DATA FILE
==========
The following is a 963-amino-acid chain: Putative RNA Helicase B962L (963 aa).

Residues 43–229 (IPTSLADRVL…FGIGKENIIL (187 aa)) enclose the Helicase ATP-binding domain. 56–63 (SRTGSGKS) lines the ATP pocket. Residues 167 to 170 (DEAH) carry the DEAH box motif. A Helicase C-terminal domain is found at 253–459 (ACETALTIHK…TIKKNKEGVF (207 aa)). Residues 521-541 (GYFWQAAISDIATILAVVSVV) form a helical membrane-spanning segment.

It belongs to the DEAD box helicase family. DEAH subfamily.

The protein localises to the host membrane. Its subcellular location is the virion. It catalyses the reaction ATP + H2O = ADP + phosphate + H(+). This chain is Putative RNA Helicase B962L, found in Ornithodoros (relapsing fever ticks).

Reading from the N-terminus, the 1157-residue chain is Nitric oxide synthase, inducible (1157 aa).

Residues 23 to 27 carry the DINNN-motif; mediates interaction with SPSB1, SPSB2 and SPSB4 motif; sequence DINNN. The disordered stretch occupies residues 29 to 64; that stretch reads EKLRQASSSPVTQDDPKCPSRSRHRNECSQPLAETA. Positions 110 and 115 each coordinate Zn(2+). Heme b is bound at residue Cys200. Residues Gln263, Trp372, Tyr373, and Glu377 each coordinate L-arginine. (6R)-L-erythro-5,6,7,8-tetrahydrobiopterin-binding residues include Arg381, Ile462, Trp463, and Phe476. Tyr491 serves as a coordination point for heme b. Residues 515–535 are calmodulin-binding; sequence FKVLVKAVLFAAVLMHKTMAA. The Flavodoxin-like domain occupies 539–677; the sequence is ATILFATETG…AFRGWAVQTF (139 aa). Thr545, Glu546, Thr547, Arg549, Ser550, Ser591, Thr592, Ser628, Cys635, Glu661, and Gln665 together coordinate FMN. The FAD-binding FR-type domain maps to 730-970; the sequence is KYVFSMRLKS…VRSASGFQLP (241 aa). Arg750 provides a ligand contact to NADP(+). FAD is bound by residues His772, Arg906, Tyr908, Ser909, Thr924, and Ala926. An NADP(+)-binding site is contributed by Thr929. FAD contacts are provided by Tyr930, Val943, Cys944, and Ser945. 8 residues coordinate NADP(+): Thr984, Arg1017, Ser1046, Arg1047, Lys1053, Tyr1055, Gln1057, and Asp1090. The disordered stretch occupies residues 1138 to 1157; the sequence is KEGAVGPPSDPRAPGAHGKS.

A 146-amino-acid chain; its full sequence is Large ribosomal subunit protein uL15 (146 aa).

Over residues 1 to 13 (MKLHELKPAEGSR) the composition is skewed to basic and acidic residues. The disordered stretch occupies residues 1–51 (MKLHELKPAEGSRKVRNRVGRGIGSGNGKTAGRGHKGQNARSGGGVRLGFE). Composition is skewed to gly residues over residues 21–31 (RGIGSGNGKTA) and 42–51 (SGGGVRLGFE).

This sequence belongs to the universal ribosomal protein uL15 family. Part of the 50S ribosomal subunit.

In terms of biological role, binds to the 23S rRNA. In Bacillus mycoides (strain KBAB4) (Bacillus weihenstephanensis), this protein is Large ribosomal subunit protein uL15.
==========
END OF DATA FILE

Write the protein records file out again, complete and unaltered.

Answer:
The following is a 963-amino-acid chain: Putative RNA Helicase B962L (963 aa).

Residues 43–229 (IPTSLADRVL…FGIGKENIIL (187 aa)) enclose the Helicase ATP-binding domain. 56–63 (SRTGSGKS) lines the ATP pocket. Residues 167 to 170 (DEAH) carry the DEAH box motif. A Helicase C-terminal domain is found at 253–459 (ACETALTIHK…TIKKNKEGVF (207 aa)). Residues 521-541 (GYFWQAAISDIATILAVVSVV) form a helical membrane-spanning segment.

It belongs to the DEAD box helicase family. DEAH subfamily.

The protein localises to the host membrane. Its subcellular location is the virion. It catalyses the reaction ATP + H2O = ADP + phosphate + H(+). This chain is Putative RNA Helicase B962L, found in Ornithodoros (relapsing fever ticks).

Reading from the N-terminus, the 1157-residue chain is Nitric oxide synthase, inducible (1157 aa).

Residues 23 to 27 carry the DINNN-motif; mediates interaction with SPSB1, SPSB2 and SPSB4 motif; sequence DINNN. The disordered stretch occupies residues 29 to 64; that stretch reads EKLRQASSSPVTQDDPKCPSRSRHRNECSQPLAETA. Positions 110 and 115 each coordinate Zn(2+). Heme b is bound at residue Cys200. Residues Gln263, Trp372, Tyr373, and Glu377 each coordinate L-arginine. (6R)-L-erythro-5,6,7,8-tetrahydrobiopterin-binding residues include Arg381, Ile462, Trp463, and Phe476. Tyr491 serves as a coordination point for heme b. Residues 515–535 are calmodulin-binding; sequence FKVLVKAVLFAAVLMHKTMAA. The Flavodoxin-like domain occupies 539–677; the sequence is ATILFATETG…AFRGWAVQTF (139 aa). Thr545, Glu546, Thr547, Arg549, Ser550, Ser591, Thr592, Ser628, Cys635, Glu661, and Gln665 together coordinate FMN. The FAD-binding FR-type domain maps to 730-970; the sequence is KYVFSMRLKS…VRSASGFQLP (241 aa). Arg750 provides a ligand contact to NADP(+). FAD is bound by residues His772, Arg906, Tyr908, Ser909, Thr924, and Ala926. An NADP(+)-binding site is contributed by Thr929. FAD contacts are provided by Tyr930, Val943, Cys944, and Ser945. 8 residues coordinate NADP(+): Thr984, Arg1017, Ser1046, Arg1047, Lys1053, Tyr1055, Gln1057, and Asp1090. The disordered stretch occupies residues 1138 to 1157; the sequence is KEGAVGPPSDPRAPGAHGKS.

A 146-amino-acid chain; its full sequence is Large ribosomal subunit protein uL15 (146 aa).

Over residues 1 to 13 (MKLHELKPAEGSR) the composition is skewed to basic and acidic residues. The disordered stretch occupies residues 1–51 (MKLHELKPAEGSRKVRNRVGRGIGSGNGKTAGRGHKGQNARSGGGVRLGFE). Composition is skewed to gly residues over residues 21–31 (RGIGSGNGKTA) and 42–51 (SGGGVRLGFE).

This sequence belongs to the universal ribosomal protein uL15 family. Part of the 50S ribosomal subunit.

In terms of biological role, binds to the 23S rRNA. In Bacillus mycoides (strain KBAB4) (Bacillus weihenstephanensis), this protein is Large ribosomal subunit protein uL15.